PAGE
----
Via degli Abati (Abbots' Way), also known as the Mountain Francigena, is an ancient route, dating back to the Early Middle Ages, followed by the monks of San Colombano monastery in Bobbio to reach Rome, crossing part of the territory of Pavia and the Tuscan-Emilian Apennines in the provinces of Piacenza, Parma and Massa Carrara.
The challenging route covers 190 km, with a considerable overall height difference, and it's divided between mule tracks, cart tracks and paths; only small sections give way to asphalt roads.
Via degli Abati is also knows for the sport event "The Abbots' Way", one of the most important ultra-marathons in nature (with only about 10% asphalt).
Following this historic route, it is a must to start with an exploratory stop in Bobbio, one of "Borghi più Belli d’Italia", which welcomes pilgrims with its suggestive Devil's Bridge, an ancient "ponte gobbo", of irregular profile, over the Trebbia river, and the Abbey of San Colombano, one of the most important monastic centres in Europe. Here, before setting out, we recommend to savour Emilian gastronomy delicacies: Piacenza's PDO cured meats (PDO Coppa Piacentina, PDO Pancetta Piacentina, PDO Salame Piacentino) to be tasted in combination with excellent Colli Piacentini PDO wines.
From Bobbio, the route heads towards Coli, a small mountain town surrounded by nature between the green pine forests and chestnut woods, located on a promontory between the valley of the river Curiasca and the slopes of Mount S. Augustine.
Nestled in the passage that winds between Val Trebbia and Val Nure, the cave of San Michele definitely deserves a stop, a rocky ravine where San Colombano used to retreat and where, according to tradition, the saint died on 23 November 615. Destination of pilgrims since the High Middle Ages, it has become a place of worship with official reconsacration (2003).
Sella dei Generali is a high plateau between the two valleys, that offers a suggestive perspective of the Apennines and allows you to decompress on Val Nure and immerse yourself in a nature still intact, where you can rediscover the pleasure of the environment, the pure air and silence.
From the Sella dei Generali you reach Nicelli with the remains of an ancient tower house of the family that gave their name to the locality, with evident traces of medieval architecture.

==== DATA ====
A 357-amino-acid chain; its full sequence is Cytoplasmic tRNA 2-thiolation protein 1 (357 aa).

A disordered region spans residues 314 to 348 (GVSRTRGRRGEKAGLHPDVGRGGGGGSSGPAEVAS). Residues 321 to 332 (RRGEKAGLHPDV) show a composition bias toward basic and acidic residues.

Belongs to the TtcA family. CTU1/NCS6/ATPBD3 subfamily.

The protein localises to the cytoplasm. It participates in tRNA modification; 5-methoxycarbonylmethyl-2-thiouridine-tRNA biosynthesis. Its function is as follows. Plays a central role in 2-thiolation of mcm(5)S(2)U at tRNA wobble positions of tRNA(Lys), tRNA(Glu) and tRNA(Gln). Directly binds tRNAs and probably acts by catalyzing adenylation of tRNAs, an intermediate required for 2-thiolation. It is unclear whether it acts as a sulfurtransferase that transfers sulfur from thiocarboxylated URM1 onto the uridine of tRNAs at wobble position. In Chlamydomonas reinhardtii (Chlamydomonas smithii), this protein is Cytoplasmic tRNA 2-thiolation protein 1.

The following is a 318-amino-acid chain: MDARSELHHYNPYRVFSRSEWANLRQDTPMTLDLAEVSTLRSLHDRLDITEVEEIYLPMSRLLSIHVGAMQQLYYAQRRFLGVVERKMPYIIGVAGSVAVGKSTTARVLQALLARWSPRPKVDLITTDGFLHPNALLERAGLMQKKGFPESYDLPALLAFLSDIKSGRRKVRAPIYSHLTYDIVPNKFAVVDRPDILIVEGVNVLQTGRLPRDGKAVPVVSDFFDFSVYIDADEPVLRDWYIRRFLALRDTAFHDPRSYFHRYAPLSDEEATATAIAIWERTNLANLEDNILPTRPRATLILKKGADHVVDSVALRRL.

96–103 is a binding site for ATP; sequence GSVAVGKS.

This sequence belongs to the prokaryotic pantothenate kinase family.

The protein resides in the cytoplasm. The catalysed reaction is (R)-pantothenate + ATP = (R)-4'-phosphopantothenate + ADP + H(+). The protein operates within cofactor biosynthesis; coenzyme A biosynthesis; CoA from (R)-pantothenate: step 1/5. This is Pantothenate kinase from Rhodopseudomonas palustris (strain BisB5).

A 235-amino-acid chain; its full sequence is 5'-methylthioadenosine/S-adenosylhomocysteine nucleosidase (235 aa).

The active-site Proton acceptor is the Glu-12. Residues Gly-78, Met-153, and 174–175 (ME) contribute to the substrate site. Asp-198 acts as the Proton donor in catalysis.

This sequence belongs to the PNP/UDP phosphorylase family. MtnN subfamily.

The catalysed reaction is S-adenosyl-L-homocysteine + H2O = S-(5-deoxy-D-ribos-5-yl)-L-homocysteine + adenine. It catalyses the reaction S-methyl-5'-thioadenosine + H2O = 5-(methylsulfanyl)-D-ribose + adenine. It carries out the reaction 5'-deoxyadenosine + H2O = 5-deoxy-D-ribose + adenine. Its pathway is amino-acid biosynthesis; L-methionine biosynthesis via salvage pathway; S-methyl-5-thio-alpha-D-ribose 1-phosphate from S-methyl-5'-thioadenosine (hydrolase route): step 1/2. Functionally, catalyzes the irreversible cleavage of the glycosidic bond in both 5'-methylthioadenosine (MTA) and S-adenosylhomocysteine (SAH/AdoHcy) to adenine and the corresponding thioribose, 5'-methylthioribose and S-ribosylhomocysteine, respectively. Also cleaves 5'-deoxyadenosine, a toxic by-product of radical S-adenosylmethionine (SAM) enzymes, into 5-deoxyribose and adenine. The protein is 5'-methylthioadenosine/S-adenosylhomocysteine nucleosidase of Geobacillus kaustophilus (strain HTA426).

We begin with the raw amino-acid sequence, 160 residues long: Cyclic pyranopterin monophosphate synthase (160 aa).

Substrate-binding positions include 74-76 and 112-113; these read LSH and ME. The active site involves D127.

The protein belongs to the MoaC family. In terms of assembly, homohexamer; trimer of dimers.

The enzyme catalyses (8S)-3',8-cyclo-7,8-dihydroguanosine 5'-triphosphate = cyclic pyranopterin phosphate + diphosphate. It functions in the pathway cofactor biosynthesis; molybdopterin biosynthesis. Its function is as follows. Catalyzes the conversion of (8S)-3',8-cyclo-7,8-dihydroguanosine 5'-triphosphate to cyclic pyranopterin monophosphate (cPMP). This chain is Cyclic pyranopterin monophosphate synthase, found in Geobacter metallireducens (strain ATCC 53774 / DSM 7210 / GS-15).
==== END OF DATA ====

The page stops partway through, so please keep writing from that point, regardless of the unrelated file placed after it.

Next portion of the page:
Continuing it's possible, by way of the detour, to reach Farini, particularly lively in summer when there are festivals, fairs and food & wine events. In addition to the typical dishes of the Piacenza tradition you can taste the mountain potato of Mareto, De.co. product of Farini, and the many dishes cooked there such as gnocchi, bread and the famous Potato Cake De.co.
From Farini, passing through Groppallo, the route winds on the Apennines of Piacenza up to the Passo di Linguadà.
Before it, it's possible to take a panoramic and challenging detour that leads to Monte Lama (1345 mt.) the largest plate of jasper in Emilia Romagna where there are numerous findings of the Paleolithic age; from whose top, on clear days you can enjoy a wonderful view of the Apennines and the Alps in addition to the frequent company of bardigiani horses to pasture.
The parish church holds a surprise: Parmigianino's altarpiece The Mystic Marriage of Saint Catherine, also known as the Bardi Altarpiece.
From Bardi we continue along the Via degli Abati towards Borgo Val di Taro.
The route runs along the Val Noveglia, called also Via dei Monasteri (Monastery Route) because of the many religious buildings such as the ancient Monastery of Gravago.
Borgotaro is an elegant town in the upper Val Taro, famous for its PGI Porcino mushroom.
From Borgotaro you reach Pontremoli through Passo dei due Santi and then rejoin Via Francigena route.